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KQED-Nominated California Academy of Sciences Joins 100Kin10 Partner Network

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In 2016 KQED joined 100Kin10, a national organization dedicated to solving the STEM teacher shortage by 2021. This year, KQED had the honor of nominating our regional STEM education partner the California Academy of Sciences to the network, and we are delighted they’ve now joined the network along with 40 new partners, including Chicago Public Schools, National Board for Professional Teaching Standards, Council of Chief State School Officers, among others. Cal Academy is a leader locally, nationally and internationally in exemplary STEM education resources and programs for teachers and students alike, and their contributions to 10Kin10 will strengthen and elevate the entire network. 

Cal Academy has been a critical KQED partner in our shared efforts to provide real-world STEM teaching and learning resources for teachers and to support students in practicing civic and civil dialogue around science topics that directly impact our communities.” says KQED science education manager Ilana Somasunderam.

KQED provides free resources for STEM/STEAM educators to integrate media literacy and student voice into learning.

This is the seventh and final cohort of partners for 100Kin10 during its first 10 years. The organization launched in 2011 as an answer to President Obama’s call during his 2011 State of the Union address to train 100,000 new STEM teachers in a decade. 100Kin10 is on track to exceed its goal of training 100,000 teachers by 2021, with more than 68,000 teachers currently trained.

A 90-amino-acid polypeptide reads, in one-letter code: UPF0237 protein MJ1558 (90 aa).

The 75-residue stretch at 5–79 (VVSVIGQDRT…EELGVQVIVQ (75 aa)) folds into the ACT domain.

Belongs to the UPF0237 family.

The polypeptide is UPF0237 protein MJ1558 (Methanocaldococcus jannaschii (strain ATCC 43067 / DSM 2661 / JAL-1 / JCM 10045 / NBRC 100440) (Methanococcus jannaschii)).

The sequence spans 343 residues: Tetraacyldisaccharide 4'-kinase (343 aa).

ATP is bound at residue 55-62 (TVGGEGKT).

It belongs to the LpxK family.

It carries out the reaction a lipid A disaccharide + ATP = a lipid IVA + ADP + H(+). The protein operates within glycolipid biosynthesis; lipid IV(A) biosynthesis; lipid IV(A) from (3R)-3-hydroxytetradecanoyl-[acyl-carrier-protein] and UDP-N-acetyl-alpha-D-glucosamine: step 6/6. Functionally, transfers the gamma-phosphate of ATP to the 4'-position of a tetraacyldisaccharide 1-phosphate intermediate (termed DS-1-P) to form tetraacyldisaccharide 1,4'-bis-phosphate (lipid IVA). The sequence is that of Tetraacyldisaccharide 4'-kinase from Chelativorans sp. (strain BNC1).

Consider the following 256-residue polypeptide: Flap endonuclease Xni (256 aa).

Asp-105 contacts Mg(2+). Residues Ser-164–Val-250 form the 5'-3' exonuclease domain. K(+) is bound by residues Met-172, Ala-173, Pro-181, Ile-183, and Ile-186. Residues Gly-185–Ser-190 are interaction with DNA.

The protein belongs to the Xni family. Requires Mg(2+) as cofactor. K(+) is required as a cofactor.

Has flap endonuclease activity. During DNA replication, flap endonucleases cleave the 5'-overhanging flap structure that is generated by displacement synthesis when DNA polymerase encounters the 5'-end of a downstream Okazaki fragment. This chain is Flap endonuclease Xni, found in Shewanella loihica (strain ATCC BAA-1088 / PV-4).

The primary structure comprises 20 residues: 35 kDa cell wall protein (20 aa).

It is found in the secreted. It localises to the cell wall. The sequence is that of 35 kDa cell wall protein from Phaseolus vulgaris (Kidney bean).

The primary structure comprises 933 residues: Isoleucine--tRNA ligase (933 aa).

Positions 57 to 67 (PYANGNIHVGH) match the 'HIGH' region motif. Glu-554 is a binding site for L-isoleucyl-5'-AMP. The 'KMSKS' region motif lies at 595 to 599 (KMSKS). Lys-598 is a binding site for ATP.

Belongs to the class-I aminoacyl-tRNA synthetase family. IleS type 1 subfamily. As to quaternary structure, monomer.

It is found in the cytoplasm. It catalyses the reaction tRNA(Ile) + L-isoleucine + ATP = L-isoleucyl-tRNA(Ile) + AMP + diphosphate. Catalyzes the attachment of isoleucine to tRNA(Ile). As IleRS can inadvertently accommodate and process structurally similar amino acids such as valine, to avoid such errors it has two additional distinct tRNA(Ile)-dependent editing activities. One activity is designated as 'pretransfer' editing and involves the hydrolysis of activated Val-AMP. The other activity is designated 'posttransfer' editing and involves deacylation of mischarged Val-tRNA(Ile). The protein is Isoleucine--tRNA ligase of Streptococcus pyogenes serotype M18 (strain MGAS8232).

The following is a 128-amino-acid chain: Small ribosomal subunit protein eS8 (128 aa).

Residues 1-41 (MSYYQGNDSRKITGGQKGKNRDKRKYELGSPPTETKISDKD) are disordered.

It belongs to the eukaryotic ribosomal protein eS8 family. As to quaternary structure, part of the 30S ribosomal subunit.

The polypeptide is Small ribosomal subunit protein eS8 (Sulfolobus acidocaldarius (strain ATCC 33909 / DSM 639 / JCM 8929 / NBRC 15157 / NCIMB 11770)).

“Developing skilled, confident STEM educators is the best way to ensure that all students understand the relevance of STEM to their lives, and develop the STEM skills and knowledge they need for their future,” says Dr. Elizabeth Babcock, California Academy of Sciences Chief Public Engagement Officer. “Joining this amazing network focused on a shared commitment to STEM teaching and learning at scale is tremendously exciting. We look forward to participating and supporting the 100Kin10 partnership beyond the finish line.” 

The final round of growth specifically focuses on 100Kin10’s latest project: tackling what they’ve identified as the root causes of the STEM teacher shortage. If solved, these “catalysts”—which include bonuses, scholarships or loan forgiveness for STEM teachers, increasing professional development, and state tracking of STEM teacher supply and demand—would more sustainably end the teacher shortage. 


“This final group, including the Academy, is a welcome addition as we enter our final push in achieving our goal and look toward the future in solving systemic issues around the teacher shortage in America,” says Talia Milgrom-Elcott, 100kin10’s executive director. “Each organization is doing incredible, inspiring work to build the movement for better, bolder and more accessible STEM education. We’re thrilled to have them as our newest partners in collaboration, learning and continuous improvement to creatively solve the STEM teacher crisis.” 

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